Home > Forum > Surnames > Childers
Re: Childers / Childress family of AL and TX
By LINDA WILLIAMS September 12, 2003 at 12:47:11
In reply to: Re: Childers / Childress family of AL and TX
Yolanda Ezell 1/30/02
YOLANDA....JOHN VAULTON CHILDERS married MARY ANN(Polly) TAYLOR in CAMPBELL CO. Virginia, 19 Dec 1804. She died 29 Nov 1879 in Pulaski,Giles Co.TN; buried in Maplewood Cemetery in Pulaski,TN.JOHN VAULTON CHILDERS in 1837 set out to join his sons JOSIAH TAYLOR and JOHN CHARLES;who went to TEXAS to fight Santa Anna in the WAR for Independence. JOSIAH arrived in Galveston April 1836 after
the battle of San Jacinto.He joinedthe Texas Army and his party met SAM HOUSTON's men with the captured SANTA ANNA.
JOSIAH TAYLOR went to Lynn Flat just North of Nacogdoches, TX and went in the tanning business. He wrote home to TN in 1837 JOHN CHARLES struck out for TX to meet his brother. 1837 JOHN VAULTON set out to meet his sons. JOHN VAULTON was found deadin the prarie 8 - miles east of SAN FELIPE,AUSTIN CO.TX, near Mr.MIXON's home.He died 12 Nov 1838 in TX.
JOSIAH TAYLOR d.1875 and JOHN CHARLES d.1847 are buried in the Childers home place in Broaddus TX.



jOHN VAULTON CHILDERS (father of: J.V. Childers)




J. V. CHILDERS, M. D., occupies prominent place in professional circles in Dallas, and is well worthy of representation. He was born in Giles county, Tennessee, in 1832, and is a son of J. Vaulton Childers. He passed his boyhood and youth in his native State, and received his education in the private schools of the county. Having chosen the profession of medicine as his life work, he began the study of the science at Pulaski, Tennessee, and was graduated at the University of Penncylvania in 1859, with the degree of M. D. He had just begun his practice when the war between the North and South ended the pursuit of all private interests. He took an active part in the raising of a company for the Third Regiment Tennessee Volunteer Infantry, Confederate States America, and was soon appointed Assistant Surgeon. He was afterward commissioned Surgeon, and spent the most of his time in the hospitals, although he was often in the field in active service. Viewed from the position of a citizen in a civilized quarter of the globe, it was a terrible thing to witness the carnage of battle, but from a professional standpoint, he gained a rare experience, and one that will be of profit to him throughout his career as a physician.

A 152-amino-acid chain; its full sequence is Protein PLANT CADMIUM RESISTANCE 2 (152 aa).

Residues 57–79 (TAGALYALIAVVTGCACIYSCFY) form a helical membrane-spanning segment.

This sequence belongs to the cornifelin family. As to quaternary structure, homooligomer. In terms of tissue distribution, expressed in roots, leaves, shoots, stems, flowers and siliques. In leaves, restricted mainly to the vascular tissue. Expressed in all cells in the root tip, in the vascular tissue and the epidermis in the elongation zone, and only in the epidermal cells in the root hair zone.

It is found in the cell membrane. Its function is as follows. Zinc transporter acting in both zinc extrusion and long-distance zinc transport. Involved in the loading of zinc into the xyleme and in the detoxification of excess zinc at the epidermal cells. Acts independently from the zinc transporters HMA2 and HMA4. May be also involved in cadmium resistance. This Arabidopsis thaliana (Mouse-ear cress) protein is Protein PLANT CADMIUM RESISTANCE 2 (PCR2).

After the cessation of hostilities, Dr. Childers returned to Tennessee, where he practiced until 1872, when he came to Texas, and at once entered into professional work in which he was actively engaged until 1889. He was among the earliest doctors in the place, and justly claims the title of "pioneer."
     He was married to Miss Corinne Elliott, a daughter of Dr. Elliott. Two years after her marriage Mrs. Childers died. Five years later the doctor married Mrs. Ida Patton, nee Randall, whose family were among the early settlers in Texas. They have no children. The Doctor is a member of the Masonic order, belonging both to the blue lodge and the chapter. For many years he has been a member of the Method-ist Episcopal Church, and has contributed liberally towards its support. He is a man of great integrity of character and high moral principles. He has acquired a competency through his professional labors, and lives in a handsome home on Pearl street, where he is surrounded by all the comforts of a modern civilization.

- Memorial & Biographical History of
Dallas County, Texas, 1892, p. 389.
- o o o -

The Ladies' Aid Society had been organized in December, ^^

1874, by Rev. W. F. Easterling's challenge to the women of
the church. It is most fortunate that many of the original
records were so meticulously kept by the officers of this
historic forerunner of the many dedicated Methodist
Women's organizations which have served Christ and
humanity for over 100 years in downtown Dallas and around
the world.

The first officers were Mrs. P. Hamilton, president; Mrs.
G. Beaumont, vice president; Mrs. J. V. Childers, secretary;
and Mrs. Schultz, treasurer. Each member donated from five
to twenty cents per week to add to the monies raised by
occasional public dinners. The eight to twelve women who
were most active formed committees of two each to visit
every potential recipient of their aid. Then they reported to
the next weekly meeting and one to five dollars would be
voted to help. It was very rare for them to turn down anyone.

Many, many poignant stories are told in these minutes. A